Defendant additionally contends that counsel rendered ineffective assistance by failing to conduct a meaningful, independent pre-trial investigation; investigate the circumstances surrounding an extra-judicial admission by defendant; file a motion to suppress the admission in question; obtain the admission of photographs of consensual sexual intercourse between defendant and complainant; and inform defendant of any plea offer from the State. Apart from defendant's bare allegations, he offers no persuasive basis to substantiate the claim that counsel's pre-trial investigation was deficient, that the photographs were anything other than cumulative, as the trial court had ruled, or that counsel failed to communicate a favorable plea offer from the State. Defendant fails to identify the precise extra-judicial admission that he claims was obtained in violation of his constitutional rights, although the record citation in his brief suggests that it was a statement to a corrections officer admitting that he "had contact with [the complainant]." Even assuming that counsel was somehow deficient in failing to file a motion to suppress the statement, the record contains no persuasive evidence or argument showing that omission - in light of the abundant evidence of guilt - prejudiced the result. Accordingly, we discern no basis to disturb the judgment.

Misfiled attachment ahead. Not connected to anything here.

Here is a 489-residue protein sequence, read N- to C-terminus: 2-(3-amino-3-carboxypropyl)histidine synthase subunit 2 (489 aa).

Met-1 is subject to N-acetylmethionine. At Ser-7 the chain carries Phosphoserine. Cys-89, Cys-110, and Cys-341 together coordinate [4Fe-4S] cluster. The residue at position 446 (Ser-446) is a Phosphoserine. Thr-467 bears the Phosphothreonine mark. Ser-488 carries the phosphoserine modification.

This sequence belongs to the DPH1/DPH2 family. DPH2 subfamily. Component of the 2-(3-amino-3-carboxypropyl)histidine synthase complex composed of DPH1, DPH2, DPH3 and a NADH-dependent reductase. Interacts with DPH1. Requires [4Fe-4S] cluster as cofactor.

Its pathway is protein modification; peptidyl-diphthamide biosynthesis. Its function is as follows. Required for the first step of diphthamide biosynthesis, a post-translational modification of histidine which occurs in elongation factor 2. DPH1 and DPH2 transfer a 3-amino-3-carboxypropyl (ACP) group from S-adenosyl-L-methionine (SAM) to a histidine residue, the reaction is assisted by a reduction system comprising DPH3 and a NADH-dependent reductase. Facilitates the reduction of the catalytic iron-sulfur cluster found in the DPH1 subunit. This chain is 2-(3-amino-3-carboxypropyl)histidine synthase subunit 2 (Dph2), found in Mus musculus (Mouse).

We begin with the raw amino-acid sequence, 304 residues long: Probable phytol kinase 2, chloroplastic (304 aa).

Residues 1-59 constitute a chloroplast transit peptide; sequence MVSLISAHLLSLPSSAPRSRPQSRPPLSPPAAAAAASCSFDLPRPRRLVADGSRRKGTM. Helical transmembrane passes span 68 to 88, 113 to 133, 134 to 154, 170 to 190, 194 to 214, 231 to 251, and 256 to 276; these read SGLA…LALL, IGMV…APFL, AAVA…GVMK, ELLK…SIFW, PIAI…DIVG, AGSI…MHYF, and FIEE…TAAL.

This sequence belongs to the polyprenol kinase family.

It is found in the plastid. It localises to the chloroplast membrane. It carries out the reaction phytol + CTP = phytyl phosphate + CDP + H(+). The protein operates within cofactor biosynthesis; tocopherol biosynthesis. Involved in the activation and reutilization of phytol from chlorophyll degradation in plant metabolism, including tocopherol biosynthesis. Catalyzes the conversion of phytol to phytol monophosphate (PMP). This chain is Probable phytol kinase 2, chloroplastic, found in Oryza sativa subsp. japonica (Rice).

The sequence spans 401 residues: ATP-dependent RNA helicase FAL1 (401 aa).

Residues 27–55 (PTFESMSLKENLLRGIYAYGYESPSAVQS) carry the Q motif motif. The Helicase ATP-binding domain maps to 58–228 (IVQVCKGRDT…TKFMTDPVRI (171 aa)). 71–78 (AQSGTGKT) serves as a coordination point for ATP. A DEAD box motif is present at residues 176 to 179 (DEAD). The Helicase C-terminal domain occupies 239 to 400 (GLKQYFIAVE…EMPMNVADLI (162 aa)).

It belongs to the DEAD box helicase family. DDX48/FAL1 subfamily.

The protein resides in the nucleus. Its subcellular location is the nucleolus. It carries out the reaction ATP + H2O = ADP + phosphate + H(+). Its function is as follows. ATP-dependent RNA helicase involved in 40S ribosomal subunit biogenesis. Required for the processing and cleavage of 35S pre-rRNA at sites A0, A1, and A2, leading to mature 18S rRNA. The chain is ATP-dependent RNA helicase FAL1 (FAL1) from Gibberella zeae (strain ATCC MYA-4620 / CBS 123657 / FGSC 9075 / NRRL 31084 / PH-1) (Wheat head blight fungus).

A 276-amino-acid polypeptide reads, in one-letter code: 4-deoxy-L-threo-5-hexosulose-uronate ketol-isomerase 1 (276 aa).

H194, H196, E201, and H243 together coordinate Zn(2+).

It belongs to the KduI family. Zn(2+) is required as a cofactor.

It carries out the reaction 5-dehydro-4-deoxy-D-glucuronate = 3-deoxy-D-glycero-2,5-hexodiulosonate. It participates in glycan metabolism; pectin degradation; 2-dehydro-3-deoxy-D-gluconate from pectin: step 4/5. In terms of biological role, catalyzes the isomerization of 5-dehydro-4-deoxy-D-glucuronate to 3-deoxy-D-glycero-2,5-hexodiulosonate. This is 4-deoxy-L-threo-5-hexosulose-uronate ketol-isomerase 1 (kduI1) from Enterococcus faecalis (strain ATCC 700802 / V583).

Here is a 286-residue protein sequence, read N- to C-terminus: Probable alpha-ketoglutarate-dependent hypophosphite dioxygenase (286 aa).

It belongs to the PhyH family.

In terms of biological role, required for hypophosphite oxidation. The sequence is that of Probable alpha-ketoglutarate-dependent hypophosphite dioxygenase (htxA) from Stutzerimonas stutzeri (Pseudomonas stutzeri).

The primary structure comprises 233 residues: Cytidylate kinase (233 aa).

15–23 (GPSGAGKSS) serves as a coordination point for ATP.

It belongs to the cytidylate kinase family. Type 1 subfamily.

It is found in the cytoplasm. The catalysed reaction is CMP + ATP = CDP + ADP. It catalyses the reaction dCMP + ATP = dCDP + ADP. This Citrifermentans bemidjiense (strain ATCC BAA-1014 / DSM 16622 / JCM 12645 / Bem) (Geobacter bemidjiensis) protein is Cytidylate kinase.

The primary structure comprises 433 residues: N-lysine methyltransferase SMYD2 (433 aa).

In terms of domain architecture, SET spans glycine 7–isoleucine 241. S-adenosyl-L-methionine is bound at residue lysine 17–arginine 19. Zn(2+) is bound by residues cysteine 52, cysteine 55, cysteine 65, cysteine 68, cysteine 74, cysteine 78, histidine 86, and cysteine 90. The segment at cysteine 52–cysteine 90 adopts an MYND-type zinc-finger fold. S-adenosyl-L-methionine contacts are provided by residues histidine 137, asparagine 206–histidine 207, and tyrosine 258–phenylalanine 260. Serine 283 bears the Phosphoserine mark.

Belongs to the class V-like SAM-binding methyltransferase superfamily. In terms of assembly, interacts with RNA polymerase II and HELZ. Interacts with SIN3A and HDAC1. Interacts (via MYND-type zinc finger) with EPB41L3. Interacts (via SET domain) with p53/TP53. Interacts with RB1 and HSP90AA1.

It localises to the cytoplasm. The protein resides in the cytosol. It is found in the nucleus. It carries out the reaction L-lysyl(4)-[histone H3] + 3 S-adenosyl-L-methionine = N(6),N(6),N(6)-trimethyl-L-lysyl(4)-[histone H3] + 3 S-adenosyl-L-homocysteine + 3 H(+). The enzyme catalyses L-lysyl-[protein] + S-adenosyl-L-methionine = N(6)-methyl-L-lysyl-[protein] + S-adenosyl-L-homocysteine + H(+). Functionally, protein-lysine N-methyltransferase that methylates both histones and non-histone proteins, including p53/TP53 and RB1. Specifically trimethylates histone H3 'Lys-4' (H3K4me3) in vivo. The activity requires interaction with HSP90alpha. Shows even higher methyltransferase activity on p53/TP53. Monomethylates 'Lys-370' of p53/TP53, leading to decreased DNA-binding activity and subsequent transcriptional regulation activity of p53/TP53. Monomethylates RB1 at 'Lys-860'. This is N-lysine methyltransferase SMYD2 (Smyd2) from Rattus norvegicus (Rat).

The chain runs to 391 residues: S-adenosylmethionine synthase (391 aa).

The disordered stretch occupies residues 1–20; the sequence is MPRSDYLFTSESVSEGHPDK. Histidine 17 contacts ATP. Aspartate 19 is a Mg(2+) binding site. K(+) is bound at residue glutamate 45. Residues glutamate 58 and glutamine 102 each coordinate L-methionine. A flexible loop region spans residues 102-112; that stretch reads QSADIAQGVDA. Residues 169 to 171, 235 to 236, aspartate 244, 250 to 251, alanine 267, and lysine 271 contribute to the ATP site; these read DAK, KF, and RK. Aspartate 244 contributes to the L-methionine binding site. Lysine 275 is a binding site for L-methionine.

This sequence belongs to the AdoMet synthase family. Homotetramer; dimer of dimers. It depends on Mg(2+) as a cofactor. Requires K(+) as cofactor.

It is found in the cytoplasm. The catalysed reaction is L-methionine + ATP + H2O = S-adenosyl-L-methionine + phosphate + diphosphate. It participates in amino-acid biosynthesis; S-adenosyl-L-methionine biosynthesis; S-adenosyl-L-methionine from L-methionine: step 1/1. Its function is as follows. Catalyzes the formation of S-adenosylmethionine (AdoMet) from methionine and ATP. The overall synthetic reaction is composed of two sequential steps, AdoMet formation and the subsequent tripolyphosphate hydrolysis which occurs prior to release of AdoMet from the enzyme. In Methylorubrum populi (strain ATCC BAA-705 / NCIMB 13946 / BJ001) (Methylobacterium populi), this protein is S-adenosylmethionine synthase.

Defendant next contends the presiding judge at his trial was required to recuse himself because he had presided at the complainant's earlier relief from abuse proceeding. He further contends that counsel was deficient in failing to move for the judge's disqualification. The trial court properly rejected these claims, noting that the court's prior participation in the earlier proceeding did not require his recusal, see In re T.L.S., 144 Vt. 536, 542 (1984), that the record otherwise revealed no bias on the part of the judge, and that counsel was not, therefore, deficient in failing to seek the court's disqualification.

Finally, defendant contends that he was denied due process by the superior court's failure to grant a continuance to present his pro se claims. In light of the record showing that the court carefully reviewed and considered each of defendant's claims, we fail to discern any prejudice from the court's ruling.

Affirmed.

BY THE COURT:

_______________________________________

John A. Dooley, Associate Justice

_______________________________________

James L. Morse, Associate Justice

_______________________________________

Denise R. Johnson, Associate Justice